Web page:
# Optimal transportation for species interaction networks

By solving an *optimal transportation* problem, one can estimate the interaction intensities given (1) a matrix of interaction utility values (i.e., the preferences for certain interactions between the species) and (2) the abundances of the top and bottom species. It hence allows predicting *how* species will interact. The interactions estimated intensities are given by the ecological coupling matrix $Q$, which has the optimal trade-off between utility (enriching for prefered interactions) and entropy (interactions are distributed as randomly as possible). The function `optimaltransportation`

has the following inputs:

- a utility matrix
`M`

; - the (relative) abundances of the top and bottom species
`a`

and`b`

; - the entropic regularization parameter
`λ`

(set default to 1).

For details, we refer to the paper presenting this framework.

`EcologicalNetworks.optimaltransportation`

— Function```
optimaltransportation(M::AbstractArray;
[a, b, λ=1, ϵ=1e-10, maxiter=100])
```

Performs optimal transportation on an ecological network. Here, `M`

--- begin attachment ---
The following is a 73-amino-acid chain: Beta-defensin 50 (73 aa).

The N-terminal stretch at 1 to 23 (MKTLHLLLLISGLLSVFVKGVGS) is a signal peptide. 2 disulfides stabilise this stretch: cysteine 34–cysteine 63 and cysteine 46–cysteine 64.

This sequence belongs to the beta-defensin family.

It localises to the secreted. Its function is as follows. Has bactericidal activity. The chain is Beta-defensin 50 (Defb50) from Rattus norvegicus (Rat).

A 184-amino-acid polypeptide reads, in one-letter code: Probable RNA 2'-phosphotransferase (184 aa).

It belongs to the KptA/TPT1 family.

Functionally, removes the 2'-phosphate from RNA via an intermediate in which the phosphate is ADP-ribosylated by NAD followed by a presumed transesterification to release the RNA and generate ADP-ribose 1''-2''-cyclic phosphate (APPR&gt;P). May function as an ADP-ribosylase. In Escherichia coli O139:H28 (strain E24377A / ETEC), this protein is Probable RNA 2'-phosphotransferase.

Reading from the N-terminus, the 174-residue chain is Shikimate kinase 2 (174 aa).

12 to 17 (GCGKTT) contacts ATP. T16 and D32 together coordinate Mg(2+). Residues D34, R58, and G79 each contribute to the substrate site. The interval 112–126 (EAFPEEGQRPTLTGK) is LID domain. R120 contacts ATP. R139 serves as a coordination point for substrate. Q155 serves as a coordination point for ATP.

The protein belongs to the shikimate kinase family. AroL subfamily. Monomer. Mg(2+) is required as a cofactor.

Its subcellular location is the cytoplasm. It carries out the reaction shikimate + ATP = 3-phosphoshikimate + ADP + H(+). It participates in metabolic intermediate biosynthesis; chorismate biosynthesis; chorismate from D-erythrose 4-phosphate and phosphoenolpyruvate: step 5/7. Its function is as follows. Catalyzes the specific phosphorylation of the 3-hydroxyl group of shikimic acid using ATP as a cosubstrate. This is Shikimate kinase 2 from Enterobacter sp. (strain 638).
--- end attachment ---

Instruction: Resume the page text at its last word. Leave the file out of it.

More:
is treated as an utility matrix, quantifying the preference the species of the two throphic levels have for interacting with another. One can fix both, one or none of the species abundances by given `a`

(row sums, corresponding to top species) and/or `b`

(column sums, corresponding to bottom species). The strengh of entropic regularisation is set by `λ`

, where higher values indicate more utitlity and lower values more entropy.

ϵ and `maxiter`

control the number of Sinkhorn iterations. You likely won't need to change these.

This version works on arrays.

Stock, M., Poisot, T., & De Baets, B. (2021). « Optimal transportation theory for species interaction networks. » Ecology and Evolution, 00(1), ece3.7254. https://doi.org/10.1002/ece3.7254

```
optimaltransportation(M::AbstractBipartiteNetwork;
[a, b, λ=1, ϵ=1e-10, maxiter=100])
```

Performs optimal transportation on an ecological network. Here, `M`

is treated as an utility matrix, quantifying the preference the species of the two throphic levels have for interacting with another. One can fix both, one or none of the species abundances by given `a`

(row sums, corresponding to top species) and/or `b`

(column sums, corresponding to bottom species). The strengh of entropic regularisation is set by `λ`

, where higher values indicate more utitlity and lower values more entropy.

ϵ and `maxiter`

control the number of Sinkhorn iterations. You likely won't need to change these.

Stock, M., Poisot, T., & De Baets, B. (2021). « Optimal transportation theory for species interaction networks. » Ecology and Evolution, 00(1), ece3.7254. https://doi.org/10.1002/ece3.7254

## References

Stock, M., Poisot, T., & De Baets, B. (2021). « Optimal transportation theory for species interaction networks. » Ecology and Evolution, 00(1), ece3.7254. https://doi.org/10.1002/ece3.7254